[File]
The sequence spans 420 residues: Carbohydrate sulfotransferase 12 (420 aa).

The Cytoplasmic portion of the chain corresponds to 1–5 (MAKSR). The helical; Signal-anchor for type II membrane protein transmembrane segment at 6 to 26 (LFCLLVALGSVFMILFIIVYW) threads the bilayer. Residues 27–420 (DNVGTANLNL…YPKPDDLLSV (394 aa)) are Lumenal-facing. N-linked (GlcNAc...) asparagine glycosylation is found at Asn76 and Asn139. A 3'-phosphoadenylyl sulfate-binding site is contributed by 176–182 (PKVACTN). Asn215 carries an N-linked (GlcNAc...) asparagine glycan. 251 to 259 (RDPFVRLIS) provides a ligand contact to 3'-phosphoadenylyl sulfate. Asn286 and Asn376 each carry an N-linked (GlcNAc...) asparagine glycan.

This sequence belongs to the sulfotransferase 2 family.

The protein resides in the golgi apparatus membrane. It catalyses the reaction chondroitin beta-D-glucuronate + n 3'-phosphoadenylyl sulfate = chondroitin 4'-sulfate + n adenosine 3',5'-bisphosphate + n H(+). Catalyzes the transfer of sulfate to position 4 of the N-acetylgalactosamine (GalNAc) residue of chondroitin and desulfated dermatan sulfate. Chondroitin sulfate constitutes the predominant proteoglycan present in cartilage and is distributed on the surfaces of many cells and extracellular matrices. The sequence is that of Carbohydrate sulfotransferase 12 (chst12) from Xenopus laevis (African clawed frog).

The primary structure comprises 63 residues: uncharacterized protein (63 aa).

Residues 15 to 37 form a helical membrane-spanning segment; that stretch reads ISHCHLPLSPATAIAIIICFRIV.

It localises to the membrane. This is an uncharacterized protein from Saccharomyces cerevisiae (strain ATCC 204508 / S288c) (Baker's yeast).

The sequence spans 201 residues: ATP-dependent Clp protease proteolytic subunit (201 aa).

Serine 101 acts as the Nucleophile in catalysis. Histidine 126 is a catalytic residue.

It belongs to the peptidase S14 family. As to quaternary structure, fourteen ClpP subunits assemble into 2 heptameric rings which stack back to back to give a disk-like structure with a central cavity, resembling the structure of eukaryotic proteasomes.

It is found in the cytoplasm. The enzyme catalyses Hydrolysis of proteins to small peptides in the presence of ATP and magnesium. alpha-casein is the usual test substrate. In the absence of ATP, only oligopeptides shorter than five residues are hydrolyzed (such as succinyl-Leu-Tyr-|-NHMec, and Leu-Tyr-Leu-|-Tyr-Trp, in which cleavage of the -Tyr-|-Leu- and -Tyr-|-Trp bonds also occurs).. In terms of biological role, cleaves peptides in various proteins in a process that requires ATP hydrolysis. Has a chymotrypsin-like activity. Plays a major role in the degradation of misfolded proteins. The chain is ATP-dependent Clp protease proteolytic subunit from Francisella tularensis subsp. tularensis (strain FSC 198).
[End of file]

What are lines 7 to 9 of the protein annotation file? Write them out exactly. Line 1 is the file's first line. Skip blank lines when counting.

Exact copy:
It localises to the membrane. This is an uncharacterized protein from Saccharomyces cerevisiae (strain ATCC 204508 / S288c) (Baker's yeast).

The sequence spans 201 residues: ATP-dependent Clp protease proteolytic subunit (201 aa).

Serine 101 acts as the Nucleophile in catalysis. Histidine 126 is a catalytic residue.